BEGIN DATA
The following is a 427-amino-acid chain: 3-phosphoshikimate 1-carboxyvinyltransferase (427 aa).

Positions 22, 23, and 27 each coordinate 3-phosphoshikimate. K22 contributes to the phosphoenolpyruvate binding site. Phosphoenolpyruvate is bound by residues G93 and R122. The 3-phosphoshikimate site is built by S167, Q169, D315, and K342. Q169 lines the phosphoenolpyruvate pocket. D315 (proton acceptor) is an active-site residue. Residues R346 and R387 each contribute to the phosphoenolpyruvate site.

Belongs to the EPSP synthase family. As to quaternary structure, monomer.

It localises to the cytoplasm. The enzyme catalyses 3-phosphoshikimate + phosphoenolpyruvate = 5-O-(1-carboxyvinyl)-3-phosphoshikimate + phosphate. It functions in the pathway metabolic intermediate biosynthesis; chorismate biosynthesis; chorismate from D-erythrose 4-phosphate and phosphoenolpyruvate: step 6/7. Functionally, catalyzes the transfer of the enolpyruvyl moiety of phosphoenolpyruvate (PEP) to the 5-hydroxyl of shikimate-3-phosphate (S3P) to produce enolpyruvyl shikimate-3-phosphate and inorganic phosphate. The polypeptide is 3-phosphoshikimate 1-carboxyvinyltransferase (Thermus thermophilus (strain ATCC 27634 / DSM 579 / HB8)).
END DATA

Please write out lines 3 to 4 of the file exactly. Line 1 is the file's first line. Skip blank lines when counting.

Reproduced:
Belongs to the EPSP synthase family. As to quaternary structure, monomer.

It localises to the cytoplasm. The enzyme catalyses 3-phosphoshikimate + phosphoenolpyruvate = 5-O-(1-carboxyvinyl)-3-phosphoshikimate + phosphate. It functions in the pathway metabolic intermediate biosynthesis; chorismate biosynthesis; chorismate from D-erythrose 4-phosphate and phosphoenolpyruvate: step 6/7. Functionally, catalyzes the transfer of the enolpyruvyl moiety of phosphoenolpyruvate (PEP) to the 5-hydroxyl of shikimate-3-phosphate (S3P) to produce enolpyruvyl shikimate-3-phosphate and inorganic phosphate. The polypeptide is 3-phosphoshikimate 1-carboxyvinyltransferase (Thermus thermophilus (strain ATCC 27634 / DSM 579 / HB8)).